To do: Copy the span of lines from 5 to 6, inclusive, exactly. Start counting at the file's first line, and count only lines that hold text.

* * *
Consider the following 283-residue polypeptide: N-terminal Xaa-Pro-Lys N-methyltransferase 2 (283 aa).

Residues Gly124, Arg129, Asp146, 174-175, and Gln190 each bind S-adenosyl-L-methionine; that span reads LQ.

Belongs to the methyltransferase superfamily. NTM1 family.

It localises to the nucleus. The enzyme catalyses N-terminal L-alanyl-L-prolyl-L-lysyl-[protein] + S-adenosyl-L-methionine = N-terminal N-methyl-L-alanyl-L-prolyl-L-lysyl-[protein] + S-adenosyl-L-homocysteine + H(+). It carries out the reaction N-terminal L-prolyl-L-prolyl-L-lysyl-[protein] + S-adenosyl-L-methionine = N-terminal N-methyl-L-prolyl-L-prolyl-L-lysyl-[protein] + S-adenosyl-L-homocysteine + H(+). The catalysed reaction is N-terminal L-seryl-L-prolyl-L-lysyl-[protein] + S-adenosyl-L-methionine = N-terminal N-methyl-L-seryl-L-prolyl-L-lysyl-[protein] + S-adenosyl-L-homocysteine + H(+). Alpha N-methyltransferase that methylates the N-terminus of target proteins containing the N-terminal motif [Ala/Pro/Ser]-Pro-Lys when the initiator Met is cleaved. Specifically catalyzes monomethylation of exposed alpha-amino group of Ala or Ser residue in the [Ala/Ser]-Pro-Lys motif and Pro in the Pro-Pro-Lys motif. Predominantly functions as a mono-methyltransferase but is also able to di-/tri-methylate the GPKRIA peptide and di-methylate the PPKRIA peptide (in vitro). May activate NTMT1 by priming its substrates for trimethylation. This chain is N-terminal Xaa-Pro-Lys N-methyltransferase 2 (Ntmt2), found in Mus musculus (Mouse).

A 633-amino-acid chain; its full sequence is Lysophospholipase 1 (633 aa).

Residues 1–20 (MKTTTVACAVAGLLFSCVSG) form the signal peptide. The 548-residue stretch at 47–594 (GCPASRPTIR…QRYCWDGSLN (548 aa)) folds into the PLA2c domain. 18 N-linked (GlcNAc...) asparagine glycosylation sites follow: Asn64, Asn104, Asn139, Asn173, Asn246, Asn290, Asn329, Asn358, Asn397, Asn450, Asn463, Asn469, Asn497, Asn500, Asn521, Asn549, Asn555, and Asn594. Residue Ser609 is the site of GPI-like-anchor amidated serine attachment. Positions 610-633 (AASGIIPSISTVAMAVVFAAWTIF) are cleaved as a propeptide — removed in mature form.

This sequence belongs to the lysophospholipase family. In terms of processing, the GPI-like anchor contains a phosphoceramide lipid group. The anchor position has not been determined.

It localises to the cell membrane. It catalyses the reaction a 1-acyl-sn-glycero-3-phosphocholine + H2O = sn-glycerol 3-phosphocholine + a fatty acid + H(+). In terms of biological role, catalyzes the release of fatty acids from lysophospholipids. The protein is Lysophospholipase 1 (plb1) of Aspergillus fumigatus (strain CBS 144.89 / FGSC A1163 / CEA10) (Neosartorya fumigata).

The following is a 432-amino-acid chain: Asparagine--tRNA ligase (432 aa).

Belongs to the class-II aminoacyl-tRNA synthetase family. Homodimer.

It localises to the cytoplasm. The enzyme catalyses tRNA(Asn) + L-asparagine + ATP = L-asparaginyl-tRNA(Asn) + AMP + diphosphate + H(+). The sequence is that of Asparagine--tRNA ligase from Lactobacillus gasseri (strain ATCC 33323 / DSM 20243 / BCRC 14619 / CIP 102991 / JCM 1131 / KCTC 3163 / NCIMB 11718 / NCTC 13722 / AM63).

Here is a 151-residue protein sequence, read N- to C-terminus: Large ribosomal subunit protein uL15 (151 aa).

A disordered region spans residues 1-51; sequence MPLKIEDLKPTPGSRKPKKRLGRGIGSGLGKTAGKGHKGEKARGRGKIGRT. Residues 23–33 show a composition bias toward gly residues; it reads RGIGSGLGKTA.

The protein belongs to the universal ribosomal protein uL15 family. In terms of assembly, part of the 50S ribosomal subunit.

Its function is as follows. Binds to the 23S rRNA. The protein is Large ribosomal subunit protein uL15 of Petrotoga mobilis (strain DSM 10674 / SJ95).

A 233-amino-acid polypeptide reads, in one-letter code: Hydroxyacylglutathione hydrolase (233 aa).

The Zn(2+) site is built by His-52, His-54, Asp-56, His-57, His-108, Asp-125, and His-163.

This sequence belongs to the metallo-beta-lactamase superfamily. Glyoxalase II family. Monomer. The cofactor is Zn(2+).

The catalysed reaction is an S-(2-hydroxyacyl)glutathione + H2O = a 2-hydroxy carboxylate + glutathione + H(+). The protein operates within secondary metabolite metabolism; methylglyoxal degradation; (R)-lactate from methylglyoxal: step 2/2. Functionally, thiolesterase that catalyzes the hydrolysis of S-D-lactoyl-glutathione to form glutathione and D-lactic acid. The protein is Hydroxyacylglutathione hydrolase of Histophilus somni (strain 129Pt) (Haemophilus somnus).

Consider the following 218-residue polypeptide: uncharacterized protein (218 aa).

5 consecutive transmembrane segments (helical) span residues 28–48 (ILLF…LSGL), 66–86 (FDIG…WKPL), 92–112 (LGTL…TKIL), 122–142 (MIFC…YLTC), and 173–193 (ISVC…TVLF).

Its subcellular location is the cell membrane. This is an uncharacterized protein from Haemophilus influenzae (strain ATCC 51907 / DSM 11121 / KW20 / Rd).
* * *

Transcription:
A 633-amino-acid chain; its full sequence is Lysophospholipase 1 (633 aa).

Residues 1–20 (MKTTTVACAVAGLLFSCVSG) form the signal peptide. The 548-residue stretch at 47–594 (GCPASRPTIR…QRYCWDGSLN (548 aa)) folds into the PLA2c domain. 18 N-linked (GlcNAc...) asparagine glycosylation sites follow: Asn64, Asn104, Asn139, Asn173, Asn246, Asn290, Asn329, Asn358, Asn397, Asn450, Asn463, Asn469, Asn497, Asn500, Asn521, Asn549, Asn555, and Asn594. Residue Ser609 is the site of GPI-like-anchor amidated serine attachment. Positions 610-633 (AASGIIPSISTVAMAVVFAAWTIF) are cleaved as a propeptide — removed in mature form.